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What should Cheltenham be like in 2050?


The following text is a copy of my submission to the Gloucestershire 2050 consultation.

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It is healthy that we are having this conversation. Long-term strategic planning is important for our county if it is to thrive in future.

It is also encouraging that we have recognised the problem that the county may be repelling younger people. The larger urban centres - Cheltenham and Gloucester - must particularly be concerned about this.

You will receive many responses giving a detailed analysis of the big ideas and the ambitions. I will refrain from doing so, because I believe this may not be helpful, particularly at this stage when it would be very easy to overanalyse. It is clear which of the big ideas is likely to happen and which are either undeliverable or will be rejected outright by local people. The ambitions are all difficult to disagree with, but they will be interpreted differently by different people.

I will categorise my response under two headings: future consultation and future priorities.

Future consultation

The early discussion around the problems we face focused largely on the issue of the county losing young people. However, the early debate was not led by young people. It seemed to represent another group of middle aged people telling younger people what the solutions were. The ask of the public is rather similar too: fill in a form to tell us what you think about our ideas. In that respect, while this consultation is somewhat extraordinary, the approach seems the same. The good intentions of those leading the debate are not in doubt, but the outcome is likely to be the same as always, with the same concerns being raised. Additionally, aside from a radio programme focusing on young people, the attempts at outreach seem to have been limited.

Only by taking a truly proactive approach to speaking with young people will public authorities be able to discover what it is that young people want. That means making greater efforts to speak with people in the target age bracket - both inside and outside the county.

There is also an issue of weighting consultation responses. Given that this is a consultation on what goal we are seeking to achieve in 30 years, it is logical to suggest that greater weight should be given to the responses of younger people.

Future priorities 

The priorities for the county must be:

  • Jobs
  • Affordable houses
  • Connectivity 
  • The environment 

Additionally, it is clear that to attract young people, a vibrant culture is necessary. Trying to manufacture this is doomed to failure, but creating the infrastructure that leads to cultural growth is important.

The Cyber Park, which is already in the JCS, seems an obvious driver for growth in jobs. Pursuing policies that offer incentives for startups in the creative industries should feature. Provision of affordable incubation units or securing devolution of business taxation powers are possibilities.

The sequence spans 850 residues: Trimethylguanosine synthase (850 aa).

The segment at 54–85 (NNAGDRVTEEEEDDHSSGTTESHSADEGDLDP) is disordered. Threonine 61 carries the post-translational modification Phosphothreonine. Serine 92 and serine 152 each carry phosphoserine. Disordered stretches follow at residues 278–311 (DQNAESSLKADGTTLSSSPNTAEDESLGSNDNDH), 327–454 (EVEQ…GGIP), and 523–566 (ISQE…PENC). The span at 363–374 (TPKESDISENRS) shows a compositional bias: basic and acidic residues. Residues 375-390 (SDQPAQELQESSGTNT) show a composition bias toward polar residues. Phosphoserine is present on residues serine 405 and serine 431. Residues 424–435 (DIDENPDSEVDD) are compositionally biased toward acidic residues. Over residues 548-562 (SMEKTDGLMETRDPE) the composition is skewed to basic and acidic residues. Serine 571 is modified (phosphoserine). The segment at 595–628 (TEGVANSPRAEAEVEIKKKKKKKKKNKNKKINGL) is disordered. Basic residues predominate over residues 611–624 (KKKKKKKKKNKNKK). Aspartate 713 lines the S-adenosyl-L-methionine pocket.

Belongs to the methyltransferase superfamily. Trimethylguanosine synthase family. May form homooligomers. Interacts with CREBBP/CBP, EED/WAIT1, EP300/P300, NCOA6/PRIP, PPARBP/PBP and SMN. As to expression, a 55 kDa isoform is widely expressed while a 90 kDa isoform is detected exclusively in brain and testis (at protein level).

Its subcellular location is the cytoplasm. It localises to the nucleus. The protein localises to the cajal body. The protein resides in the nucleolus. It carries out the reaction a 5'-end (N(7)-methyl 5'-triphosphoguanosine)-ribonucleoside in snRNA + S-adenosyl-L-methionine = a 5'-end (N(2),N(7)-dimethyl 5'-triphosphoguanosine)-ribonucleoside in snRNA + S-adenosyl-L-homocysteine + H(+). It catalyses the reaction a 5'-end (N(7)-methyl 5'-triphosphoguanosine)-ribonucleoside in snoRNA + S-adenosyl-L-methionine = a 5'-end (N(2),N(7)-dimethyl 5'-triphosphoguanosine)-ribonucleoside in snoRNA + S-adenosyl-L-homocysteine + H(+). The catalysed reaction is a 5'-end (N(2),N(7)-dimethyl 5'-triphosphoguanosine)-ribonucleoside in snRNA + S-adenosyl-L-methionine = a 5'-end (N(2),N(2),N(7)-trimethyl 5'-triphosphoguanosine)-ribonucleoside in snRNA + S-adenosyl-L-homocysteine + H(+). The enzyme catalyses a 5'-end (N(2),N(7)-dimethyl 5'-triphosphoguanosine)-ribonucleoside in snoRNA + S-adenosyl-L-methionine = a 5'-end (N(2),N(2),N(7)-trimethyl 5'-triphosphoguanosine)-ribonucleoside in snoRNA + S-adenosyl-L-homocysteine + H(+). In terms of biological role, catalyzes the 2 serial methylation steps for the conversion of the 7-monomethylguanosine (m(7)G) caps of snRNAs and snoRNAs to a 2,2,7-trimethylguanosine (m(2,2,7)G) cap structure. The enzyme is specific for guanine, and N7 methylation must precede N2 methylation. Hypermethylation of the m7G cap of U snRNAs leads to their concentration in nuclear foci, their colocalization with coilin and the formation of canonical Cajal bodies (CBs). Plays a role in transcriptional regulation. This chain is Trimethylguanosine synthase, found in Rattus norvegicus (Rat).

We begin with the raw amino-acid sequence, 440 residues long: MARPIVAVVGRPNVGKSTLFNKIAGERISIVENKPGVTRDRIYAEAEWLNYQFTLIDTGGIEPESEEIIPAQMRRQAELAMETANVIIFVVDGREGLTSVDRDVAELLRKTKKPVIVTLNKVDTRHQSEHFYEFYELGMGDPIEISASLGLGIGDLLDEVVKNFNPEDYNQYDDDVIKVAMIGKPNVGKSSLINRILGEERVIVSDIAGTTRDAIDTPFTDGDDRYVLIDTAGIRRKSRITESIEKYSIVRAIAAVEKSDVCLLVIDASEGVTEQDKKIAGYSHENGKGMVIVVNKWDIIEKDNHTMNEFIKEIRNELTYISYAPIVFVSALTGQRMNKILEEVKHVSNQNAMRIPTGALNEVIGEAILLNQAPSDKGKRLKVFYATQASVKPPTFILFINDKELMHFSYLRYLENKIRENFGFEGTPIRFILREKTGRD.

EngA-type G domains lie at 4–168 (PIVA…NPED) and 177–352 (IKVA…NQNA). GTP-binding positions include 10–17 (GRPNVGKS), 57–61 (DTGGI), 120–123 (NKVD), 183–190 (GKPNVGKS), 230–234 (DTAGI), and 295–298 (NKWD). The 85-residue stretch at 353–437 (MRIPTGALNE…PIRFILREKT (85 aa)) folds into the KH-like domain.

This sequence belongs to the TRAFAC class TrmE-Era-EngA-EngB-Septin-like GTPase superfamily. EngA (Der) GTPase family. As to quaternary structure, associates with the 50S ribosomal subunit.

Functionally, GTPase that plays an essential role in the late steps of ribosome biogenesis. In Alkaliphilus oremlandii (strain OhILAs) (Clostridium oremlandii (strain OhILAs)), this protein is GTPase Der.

On affordable housing, the county will only be able to provide this if it builds itself, supplementing the delivery of market housing with significant public investment in affordable rent, social rent and shared ownership properties - true starter homes that perform the job not covered by Help to Buy and which remain in public ownership in perpetuity. The question of where the homes might be built will be divisive, but the county must work together to move on from a default answer of ‘not here’. Such an approach is not tenable if we are to secure a better deal for younger people and families who may wish to make their lives here.

The county must also be connected by public transport - both within its borders and to nearby areas outside. People will use public transport if it is fast and efficient. Buses are clearly unpopular, so alternatives must be sought to connect Cheltenham and Gloucester at the very least. These will be costly, but they will be necessary if the county is to avoid gridlock as it grows. New, faster connections to the centres of Birmingham, Cardiff, Bristol and Oxford must also be created. The latter of these would fill an inexplicable gap in the transport network and join us to the Oxford to Cambridge corridor. This corridor is of the key areas for UK growth and transport links to it will benefit the cyber park.

While all this inevitable change and development happens, we must seek to make our county a leader in sustainability. Walking and cycling must be the default mode of transport in urban areas - something that can be achieved through appropriate urban design which is focused on moving the larger number of people rather than the maximum number of motor vehicles. We must have green corridors built into any new developments, comprising formal parks and wild areas that foster biodiversity. Tree canopy coverage must be increased to fight rising temperatures and keep our air clean. New housing developments should generate their own power and have the potential to recycle or reuse their waste on site.

Conclusion

The 2050 big conversation is having a positive influence on shaping the future of our county. It must, however, do more to engage with young people if it is to be a success. The big ideas may or may not ever be realised, but it is clear to most people what is required to attract younger people - a key goal.


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